The Bukowski Agency - This Little Light - Excerpt
This Little Light

a novel by Lori Lansens


Bloglog: Rory Anne Miller
November 27 – 2024 – 9:51 pm

WE’RE TRENDING. Rory Miller. Feliza Lopez. In this moment, on this night, we’re the most famous girls in America.

Those pics you’ve seen on TV, and in your feeds over the past few hours? Two fresh-faced teens in bridal couture on the arms of their daddies at tonight’s American Virtue Ball? That’s me and my best friend Fee. The grainy footage from the school surveillance cameras of two figures in white gowns climbing up into the smokey hills after the bomb exploded at Sacred Heart High? Also us. It’s true that guilty people run. Scared people run too. The media is calling us the The Villains in Versace.

What they’re saying about us? Vicious, heinous, odious lies. First? Who wears Versace to a purity ball? I wore Mishka. Fee wore Prada. The details matter. The truth—which is not somewhere in the middle as guilty people like to say—is vital. Like oxygen. The truth is that Feliza Lopez and I did not try to blow up Sacred Heart High at the chastity ball tonight. We had nothing to do with that thing they found in my car. We have no involvement whatsoever with the Red Market. We’re not the spawn of Satan you’re loading your Walmart rifles to hunt.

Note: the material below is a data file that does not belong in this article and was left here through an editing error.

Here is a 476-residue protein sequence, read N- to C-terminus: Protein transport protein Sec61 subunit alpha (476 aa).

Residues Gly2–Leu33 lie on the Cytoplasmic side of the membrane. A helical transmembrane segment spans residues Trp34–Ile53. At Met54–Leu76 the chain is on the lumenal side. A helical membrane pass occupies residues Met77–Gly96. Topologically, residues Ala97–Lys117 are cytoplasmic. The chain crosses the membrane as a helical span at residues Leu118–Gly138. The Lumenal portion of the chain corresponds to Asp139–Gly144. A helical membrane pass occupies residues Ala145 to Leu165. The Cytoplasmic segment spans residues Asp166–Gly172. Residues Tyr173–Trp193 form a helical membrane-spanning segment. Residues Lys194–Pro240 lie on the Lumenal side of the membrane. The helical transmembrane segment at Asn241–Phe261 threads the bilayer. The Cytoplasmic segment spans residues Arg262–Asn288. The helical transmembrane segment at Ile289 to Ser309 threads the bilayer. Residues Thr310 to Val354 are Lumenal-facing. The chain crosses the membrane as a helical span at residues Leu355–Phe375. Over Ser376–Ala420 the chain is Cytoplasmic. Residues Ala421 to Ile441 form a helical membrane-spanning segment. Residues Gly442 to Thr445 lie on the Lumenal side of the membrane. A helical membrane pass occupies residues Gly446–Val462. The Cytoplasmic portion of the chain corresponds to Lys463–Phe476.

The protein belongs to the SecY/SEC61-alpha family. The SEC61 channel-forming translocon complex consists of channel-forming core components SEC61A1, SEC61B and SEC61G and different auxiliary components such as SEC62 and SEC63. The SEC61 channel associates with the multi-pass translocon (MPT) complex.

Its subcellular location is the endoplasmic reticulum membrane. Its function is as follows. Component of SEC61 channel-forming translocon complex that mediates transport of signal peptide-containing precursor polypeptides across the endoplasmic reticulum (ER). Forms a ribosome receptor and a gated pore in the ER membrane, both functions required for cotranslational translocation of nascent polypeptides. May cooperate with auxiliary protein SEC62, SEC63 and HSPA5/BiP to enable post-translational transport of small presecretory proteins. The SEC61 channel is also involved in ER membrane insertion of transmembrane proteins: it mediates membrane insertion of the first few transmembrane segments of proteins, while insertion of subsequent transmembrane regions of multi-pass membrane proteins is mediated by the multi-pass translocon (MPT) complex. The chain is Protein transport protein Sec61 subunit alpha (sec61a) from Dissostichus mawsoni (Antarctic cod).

If I’m being honest? Totally honest? I’ve spent a stupid amount of time daydreaming about being famous, and how amazing it’d be to have millions of followers. That’s normal, right? A shallow distraction from reality? I live in California, after all, where fame pollutes the atmosphere then penetrates your skin with the UV rays. But this isn’t fame. It’s infamy. And I feel like I do in my recurring naked-at-school nightmare—gross and exposed.

Careful what you wish for? Fee and I don’t have followers so much as we have trolls and trackers. We’re being flayed in the press. Convicted by social. And now we’re freaking fugitives, shivering and alone, hiding out in this scrap metal shed behind a little cabin in the mountains overlooking Malibu.

I’m so thankful for this old pink laptop—courtesy of Javier, who’s letting us hide in his shed, which I’ll explain later. I’ve caught up on the fake news and read all the hate tweets. Bombers? Religious terrorists? Red Market runners, trafficking stolen babies? It feels like a joke, but it’s not. And to make it even more real, the rock evangelist Reverend Jagger Jonze just put up a million-dollar reward for our capture. There’s a freaking bounty on our heads. So here we sit in this shed. No way to defend ourselves. Nowhere to run.

My throat hurts from swallowing screams.



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